Mumbai: Matunga workshop to tap solar power for energy requirements

Spanning 35 hectares of land, the Matunga workshop at present uses thermal energy.

Written by Neha Kulkarni | Mumbai | Published:December 24, 2016 2:05 am
The green initiative, likely to kick off in the last week of December, aims to generate at least 20 kilo watt of electricity initially, working up to a target of 1 mega watt. Express Photo The green initiative, likely to kick off in the last week of December, aims to generate at least 20 kilo watt of electricity initially, working up to a target of 1 mega watt. Express Photo

Solar power will soon be used to meet most energy needs of the Railway’s Matunga workshop. Officials said the workshop, one of the biggest in the country, would be the first such in Mumbai to use solar energy. The solar panels, already fitted at the roof of the workshop that annually requires almost 4.5 lakh units of electricity, will produce around 1 megawatt ( MW) of energy.

Spanning 35 hectares of land, the Matunga workshop at present uses thermal energy. The green initiative, likely to kick off in the last week of December, aims to generate at least 20 kilowatt of electricity initially, working up to the 1 mega watt target. “We have been working on making space for the solar panels on the roof of our workshop for a long time. It is supplemented in a grid synchronised manner, which will ensure we can replace thermal power with solar to meet most of out energy requirements,” said a senior Central Railway (CR) official.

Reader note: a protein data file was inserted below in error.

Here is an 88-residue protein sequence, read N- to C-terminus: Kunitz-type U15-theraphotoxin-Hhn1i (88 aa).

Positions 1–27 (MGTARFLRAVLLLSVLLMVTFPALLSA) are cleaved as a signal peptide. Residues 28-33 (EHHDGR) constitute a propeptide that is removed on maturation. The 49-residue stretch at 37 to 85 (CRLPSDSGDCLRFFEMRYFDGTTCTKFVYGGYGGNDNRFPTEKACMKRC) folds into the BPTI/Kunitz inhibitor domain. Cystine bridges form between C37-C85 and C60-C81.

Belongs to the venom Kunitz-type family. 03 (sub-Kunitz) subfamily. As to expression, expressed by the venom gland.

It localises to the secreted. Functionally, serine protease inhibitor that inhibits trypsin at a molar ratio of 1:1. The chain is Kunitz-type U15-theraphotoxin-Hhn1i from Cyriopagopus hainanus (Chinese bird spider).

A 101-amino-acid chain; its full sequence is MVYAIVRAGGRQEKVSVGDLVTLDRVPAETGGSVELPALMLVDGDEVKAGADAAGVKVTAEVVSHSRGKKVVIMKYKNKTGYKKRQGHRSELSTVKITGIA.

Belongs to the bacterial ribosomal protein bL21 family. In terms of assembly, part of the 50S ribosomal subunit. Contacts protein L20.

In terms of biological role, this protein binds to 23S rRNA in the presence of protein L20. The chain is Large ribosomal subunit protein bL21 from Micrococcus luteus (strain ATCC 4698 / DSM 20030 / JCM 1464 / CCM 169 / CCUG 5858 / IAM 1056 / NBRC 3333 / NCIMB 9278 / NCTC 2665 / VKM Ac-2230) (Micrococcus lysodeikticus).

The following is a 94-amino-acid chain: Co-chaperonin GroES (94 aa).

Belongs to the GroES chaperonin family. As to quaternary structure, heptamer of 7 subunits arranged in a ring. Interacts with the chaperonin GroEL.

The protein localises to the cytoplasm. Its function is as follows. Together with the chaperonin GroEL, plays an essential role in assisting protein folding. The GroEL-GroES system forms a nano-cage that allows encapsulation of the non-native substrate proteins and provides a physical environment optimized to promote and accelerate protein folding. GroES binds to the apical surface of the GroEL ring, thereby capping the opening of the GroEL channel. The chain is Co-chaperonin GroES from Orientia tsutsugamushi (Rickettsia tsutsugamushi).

Though the panels installed at present are an investment by the Railways, the final plan is to enter into a public private partnership (PPP) model with major power units.

“The plan is to ensure that major power units enter into a PPP model with the workshop. They will invest partially into the building of solar panels at the workshop and also make money through their usage. Tenders for this will be floated soon,” said the CR official.

The panels are first expected to generate electricity for the office requirements of the workshop, followed by operational usage.

“The use of solar power will not just be a green form of energy for the workshop but also reduce our power bills to a great extent. During monsoons or when it’s not sunny, we will rely on thermal electricity. Our aim is to at least generate 3,000 units of electricity in four hours in the morning,” said an official from the Matunga workshop.

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